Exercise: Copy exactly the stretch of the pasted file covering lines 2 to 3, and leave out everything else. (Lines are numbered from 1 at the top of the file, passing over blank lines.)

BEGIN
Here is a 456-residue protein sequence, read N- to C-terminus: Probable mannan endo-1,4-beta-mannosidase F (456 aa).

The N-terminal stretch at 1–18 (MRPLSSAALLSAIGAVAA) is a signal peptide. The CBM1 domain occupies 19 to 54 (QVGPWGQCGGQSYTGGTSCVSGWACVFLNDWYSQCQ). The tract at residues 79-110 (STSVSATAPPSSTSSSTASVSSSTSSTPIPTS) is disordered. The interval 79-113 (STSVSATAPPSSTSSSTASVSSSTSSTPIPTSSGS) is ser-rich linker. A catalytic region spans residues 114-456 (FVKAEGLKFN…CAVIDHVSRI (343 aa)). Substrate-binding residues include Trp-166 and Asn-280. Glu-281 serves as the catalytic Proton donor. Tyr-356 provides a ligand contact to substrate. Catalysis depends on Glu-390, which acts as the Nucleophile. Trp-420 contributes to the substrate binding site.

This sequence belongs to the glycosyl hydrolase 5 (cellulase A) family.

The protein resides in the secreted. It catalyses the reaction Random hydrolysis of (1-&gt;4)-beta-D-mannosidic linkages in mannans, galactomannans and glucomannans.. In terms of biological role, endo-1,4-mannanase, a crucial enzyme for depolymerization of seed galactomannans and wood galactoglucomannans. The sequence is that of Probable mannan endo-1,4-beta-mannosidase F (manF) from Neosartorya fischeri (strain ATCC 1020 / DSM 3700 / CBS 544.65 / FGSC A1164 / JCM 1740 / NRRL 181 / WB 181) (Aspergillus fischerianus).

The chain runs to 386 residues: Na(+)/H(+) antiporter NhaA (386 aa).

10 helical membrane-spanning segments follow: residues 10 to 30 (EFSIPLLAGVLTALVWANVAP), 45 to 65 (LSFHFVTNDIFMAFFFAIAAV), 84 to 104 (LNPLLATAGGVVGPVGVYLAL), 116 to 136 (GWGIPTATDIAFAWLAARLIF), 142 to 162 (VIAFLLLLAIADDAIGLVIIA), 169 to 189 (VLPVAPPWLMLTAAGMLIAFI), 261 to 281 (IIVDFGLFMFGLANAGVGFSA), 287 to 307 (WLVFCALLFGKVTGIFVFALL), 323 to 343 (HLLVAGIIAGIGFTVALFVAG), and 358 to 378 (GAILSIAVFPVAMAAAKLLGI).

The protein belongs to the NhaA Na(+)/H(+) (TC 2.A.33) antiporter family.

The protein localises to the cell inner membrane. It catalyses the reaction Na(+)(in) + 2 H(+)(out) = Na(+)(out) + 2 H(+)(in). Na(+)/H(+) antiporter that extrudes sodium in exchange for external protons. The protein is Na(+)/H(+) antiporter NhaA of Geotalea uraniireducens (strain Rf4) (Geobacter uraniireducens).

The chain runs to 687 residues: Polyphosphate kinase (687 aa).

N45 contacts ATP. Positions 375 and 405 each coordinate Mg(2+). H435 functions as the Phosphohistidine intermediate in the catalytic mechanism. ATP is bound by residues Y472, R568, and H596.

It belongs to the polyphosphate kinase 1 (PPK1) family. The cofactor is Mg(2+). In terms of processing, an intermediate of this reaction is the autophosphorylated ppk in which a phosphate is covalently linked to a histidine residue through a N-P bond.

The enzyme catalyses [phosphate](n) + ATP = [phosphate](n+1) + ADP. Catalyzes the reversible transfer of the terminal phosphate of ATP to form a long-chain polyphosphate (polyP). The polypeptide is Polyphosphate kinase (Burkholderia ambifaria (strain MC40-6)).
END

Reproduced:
The N-terminal stretch at 1–18 (MRPLSSAALLSAIGAVAA) is a signal peptide. The CBM1 domain occupies 19 to 54 (QVGPWGQCGGQSYTGGTSCVSGWACVFLNDWYSQCQ). The tract at residues 79-110 (STSVSATAPPSSTSSSTASVSSSTSSTPIPTS) is disordered. The interval 79-113 (STSVSATAPPSSTSSSTASVSSSTSSTPIPTSSGS) is ser-rich linker. A catalytic region spans residues 114-456 (FVKAEGLKFN…CAVIDHVSRI (343 aa)). Substrate-binding residues include Trp-166 and Asn-280. Glu-281 serves as the catalytic Proton donor. Tyr-356 provides a ligand contact to substrate. Catalysis depends on Glu-390, which acts as the Nucleophile. Trp-420 contributes to the substrate binding site.

This sequence belongs to the glycosyl hydrolase 5 (cellulase A) family.